What is my game?

Several times I've been asked a simple question: What is your game? When asked this question recently, I had a difficult time answering. What really is my game? What does this question really mean? Does my game entail what position I enjoy working with and submitting from most? Does my game mean how do I transition from position to position? How am supposed to I answer this question when I don't really know what it means to me?

So, I've been thinking more and more about how to answer this question. After thinking long and hard I realized that for me, at this point in time, my game entails a lot of things and there is no set right or wrong way to answer.

My game up until recently has been played out primarily from the guard. For most of my competitive career, this has been the position where I've victoriously submitted from most. Perhaps I rely so strongly on this position because it is the position that I've been taught to attack from on the most consistent basis. The instructor I train under has a strong guard game and he too has been very successful at executing submissions from this position. But unlike him and most of the people I train with, I am very petite. I've recently decided to expanded my comfort zone for a number of reasons by moving onto having more of a top game.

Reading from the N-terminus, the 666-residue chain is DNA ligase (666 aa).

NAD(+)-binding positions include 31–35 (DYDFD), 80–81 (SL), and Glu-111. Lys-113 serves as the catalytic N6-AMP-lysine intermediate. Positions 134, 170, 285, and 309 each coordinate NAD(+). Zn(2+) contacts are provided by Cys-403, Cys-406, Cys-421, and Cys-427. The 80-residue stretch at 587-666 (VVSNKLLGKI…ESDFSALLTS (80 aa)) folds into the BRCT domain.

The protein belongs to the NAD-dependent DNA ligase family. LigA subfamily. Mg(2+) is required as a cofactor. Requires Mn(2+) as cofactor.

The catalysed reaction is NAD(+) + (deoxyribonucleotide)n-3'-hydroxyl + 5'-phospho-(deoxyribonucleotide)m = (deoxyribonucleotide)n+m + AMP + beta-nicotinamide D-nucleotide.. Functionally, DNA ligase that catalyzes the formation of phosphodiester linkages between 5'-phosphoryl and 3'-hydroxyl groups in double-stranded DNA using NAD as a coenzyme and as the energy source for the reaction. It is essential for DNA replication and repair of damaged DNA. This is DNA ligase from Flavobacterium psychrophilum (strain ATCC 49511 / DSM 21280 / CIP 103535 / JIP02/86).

I remember when I first discovered that with larger opponents being caught on the bottom (even though it is an effective position to attack) is not always the best place for me to find myself. A few years back at a local tourney--because of the lack of women competitors in Texas--I was paired up with a 200lb+ woman named Star. Since she almost was twice as big as me I didn't want to go the distance with her or get caught under her. Finishing her off quickly was in my best interest.

Incidentally, this was the last time that I decided to cut weight for a local tournament. In those days and still to this day not many women compete in Texas. There was never a weight division for people my size. I was destined to fight larger women and it was pointless to even look at the weight divisions.

In wanting to end this match quickly I decided to do a flying arm bar when given the opportunity, which ended up being a bad call on my part. I landed the arm bar, but she also came down on me like a ton of bricks. And since I was unable to leg press 200lbs, I was not able to extend my legs or maneuver out from under her to finish off the arm bar that I set up. So she proceeded to lay on me and smash with all of her weight. I recall her child screaming these words of encouragement, "Put all your weight on her mama!" And she did. After a few minutes of me attempting to squirm out from under her enormous body, I was forced to tap--mostly because I could not breathe. This was not the finest moment in my career as a competitor. Nonetheless, a lesson I needed to learn. I just would of preferred not to have learned it the hard way.